I have no problem telling my kids I love them and I'm proud of them. I have no issue telling them they did a good job on something they've worked hard at. But I am not comfortable with the idea that we must constantly feed our kids' self esteem. There are articles all over the place about developing your child's self esteem. I hear it all day long on parenting shows, in parenting forums, and in literature sent home from school. I'm all for praising for a job well done but I worry that this over-the-top concern for a child's self worth is going to give us a generation of self centered, spoiled, selfish adults. We cannot all be the best at everything. We cannot all win all the time. Are we teaching our children to deal with loss and disappointment or are we making them fully incapable of dealing with the negative in life because it doesn't make them feel good about themselves? Just wondering if I'm alone in this worry. Are we building healthy self values or are we digging our own graves?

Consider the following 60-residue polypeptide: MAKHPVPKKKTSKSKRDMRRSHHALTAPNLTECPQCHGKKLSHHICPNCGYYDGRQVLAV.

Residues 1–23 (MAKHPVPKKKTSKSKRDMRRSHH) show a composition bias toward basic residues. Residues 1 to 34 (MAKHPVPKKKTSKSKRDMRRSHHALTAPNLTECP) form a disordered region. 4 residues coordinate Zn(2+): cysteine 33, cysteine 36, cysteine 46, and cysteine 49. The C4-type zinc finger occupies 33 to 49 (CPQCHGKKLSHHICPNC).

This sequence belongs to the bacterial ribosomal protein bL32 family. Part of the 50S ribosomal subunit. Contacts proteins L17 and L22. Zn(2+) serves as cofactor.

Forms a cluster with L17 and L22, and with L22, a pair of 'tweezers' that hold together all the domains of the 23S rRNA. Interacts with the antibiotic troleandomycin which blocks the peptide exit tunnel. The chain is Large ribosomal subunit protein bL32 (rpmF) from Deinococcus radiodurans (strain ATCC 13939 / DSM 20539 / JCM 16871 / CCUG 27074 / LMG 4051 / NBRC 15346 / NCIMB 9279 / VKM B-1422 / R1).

ETA: There's a picture that has been circulating on Facebook for a few months now with a quote on it that has really inspired this post. It says, "Parents need to fill a child's bucket of self-esteem so high that the rest of the world can't poke enough holes to drain it dry...." -Alvin Price
Something about this quote does not set right with me. Something about it screams at me that my only job is to make my kids feel good about themselves. I may be reading too much into it. And in this post I'm not talking about a healthy sense of self worth. I'm talking about the over the top I-can-do-no-wrong sense that I'm seeing in spades lately.
on May. 22, 2013 at 10:50 PM